Architect says new £50m Filmhouse will match great cultural buildings of Edinburgh
The architect behind Edinburgh’s proposed new “film temple” has pledged it will be a match for the city’s great cultural buildings – as it emerged that giant video walls, open-air events, an outdoor cafe-bar and an auditorium visible from Lothian Road are planned as part of the project.
Richard Murphy, who has been pursuing plans for a new home for the Filmhouse cinema and the city’s film festival for more than 15 years, said the £50 million development would rectify an anomaly, which has left arguably the most popular art form without its own “monument” in Edinburgh.
The architect, who designed the Fruitmarket Gallery in Edinburgh, the Dundee Contemporary Arts centre and an extension to Perth Theatre, said the 121 ft tall Filmhouse would give the city and the council a new building “as significant and as prominent” as any other arts venue in the city.
Mr Murphy said the project would also “finally bring much needed life” to Festival Square, a controversial public space between the Usher Hall and the Sheraton Grand Hotel, which dates back to the 1980s.
He was brought in last year to revive a previously-shelved idea for a film complex in Festival Square after a revamp of the existing Filmhouse was ruled out as unviable. The first designs were unveiled last month for the 11-storey building, described by the Filmhouse and film festival as a “21st century temple for film”.
New details of the project posted on the Filmhouse website reveal that the existing cinema could be retained as a cultural hub, even if the new building is created.
It is hoped the current daily attendance of 1000 at the Filmhouse would more than double in the new complex, which would boast six screens below ground and a “flexible” auditorium for special events, talks and screenings, which would look on to the Usher Hall and Edinburgh Castle when films are not being shown.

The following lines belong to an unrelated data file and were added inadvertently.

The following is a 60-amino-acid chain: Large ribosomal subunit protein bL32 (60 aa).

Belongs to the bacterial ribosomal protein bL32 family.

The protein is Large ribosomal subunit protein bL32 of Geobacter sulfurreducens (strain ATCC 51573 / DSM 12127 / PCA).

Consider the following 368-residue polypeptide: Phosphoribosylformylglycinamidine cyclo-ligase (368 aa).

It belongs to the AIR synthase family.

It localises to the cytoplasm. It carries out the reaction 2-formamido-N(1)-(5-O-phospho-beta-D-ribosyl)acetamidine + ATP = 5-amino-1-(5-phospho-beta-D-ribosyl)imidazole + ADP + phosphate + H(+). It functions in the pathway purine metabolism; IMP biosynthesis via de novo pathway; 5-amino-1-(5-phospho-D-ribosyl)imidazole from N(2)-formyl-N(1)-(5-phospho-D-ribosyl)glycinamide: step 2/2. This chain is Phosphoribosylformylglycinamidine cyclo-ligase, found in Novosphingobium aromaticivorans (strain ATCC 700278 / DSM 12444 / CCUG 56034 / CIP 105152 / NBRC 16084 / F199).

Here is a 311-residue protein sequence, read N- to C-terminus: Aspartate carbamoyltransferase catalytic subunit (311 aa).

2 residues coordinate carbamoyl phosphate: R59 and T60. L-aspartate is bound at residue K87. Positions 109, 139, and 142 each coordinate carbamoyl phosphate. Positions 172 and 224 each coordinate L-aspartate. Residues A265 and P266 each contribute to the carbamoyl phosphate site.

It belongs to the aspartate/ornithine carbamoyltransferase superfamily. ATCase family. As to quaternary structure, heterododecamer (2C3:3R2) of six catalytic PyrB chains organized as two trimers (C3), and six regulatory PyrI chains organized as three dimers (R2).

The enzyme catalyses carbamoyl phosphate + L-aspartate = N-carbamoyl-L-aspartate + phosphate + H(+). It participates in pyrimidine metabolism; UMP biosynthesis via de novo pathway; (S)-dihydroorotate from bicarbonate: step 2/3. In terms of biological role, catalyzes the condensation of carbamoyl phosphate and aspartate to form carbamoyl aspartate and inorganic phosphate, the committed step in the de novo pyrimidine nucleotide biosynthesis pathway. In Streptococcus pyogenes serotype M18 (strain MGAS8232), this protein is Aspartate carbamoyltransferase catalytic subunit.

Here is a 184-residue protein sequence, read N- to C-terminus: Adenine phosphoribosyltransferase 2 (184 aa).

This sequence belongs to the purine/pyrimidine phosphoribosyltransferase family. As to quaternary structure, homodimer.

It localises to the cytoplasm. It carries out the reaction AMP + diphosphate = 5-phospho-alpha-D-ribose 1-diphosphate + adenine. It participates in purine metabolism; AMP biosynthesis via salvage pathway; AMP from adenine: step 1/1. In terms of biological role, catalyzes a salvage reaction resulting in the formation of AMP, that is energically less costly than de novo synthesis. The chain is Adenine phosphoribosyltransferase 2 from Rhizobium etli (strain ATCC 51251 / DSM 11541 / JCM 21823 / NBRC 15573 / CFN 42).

Mr Murphy said: “This proposal gives film in Scotland a building as significant and as prominent as those that exist for all the other arts in Edinburgh. It is an acknowledgement that film is the only art form without its ‘temple’.
“Music, painting, portraiture, artefacts and archaeology all have their prominent monuments but film, arguably the most popular and quintessentially 20th century art form, exists behind the facade of a 19th century church.
“It is also an attempt to ‘solve’ the problem of Festival Square, which was created from a former railway goods yard as part of a wider masterplan. A new Filmhouse, the only arts building that opens its doors from 9am to 1am for continual performances, has the potential to finally bring much-needed life to the space.
“The city council has also expressed an intention to traffic calm the adjacent section of Lothian Road in order to unite the square with the re-landscaped space outside the Usher Hall.
“The Filmhouse wants to increase dramatically its activity as well as its prominence. The proposal is to create a ‘community of film’ – watching film, discussing film, educating about film and making film all happening alongside each other in one building.”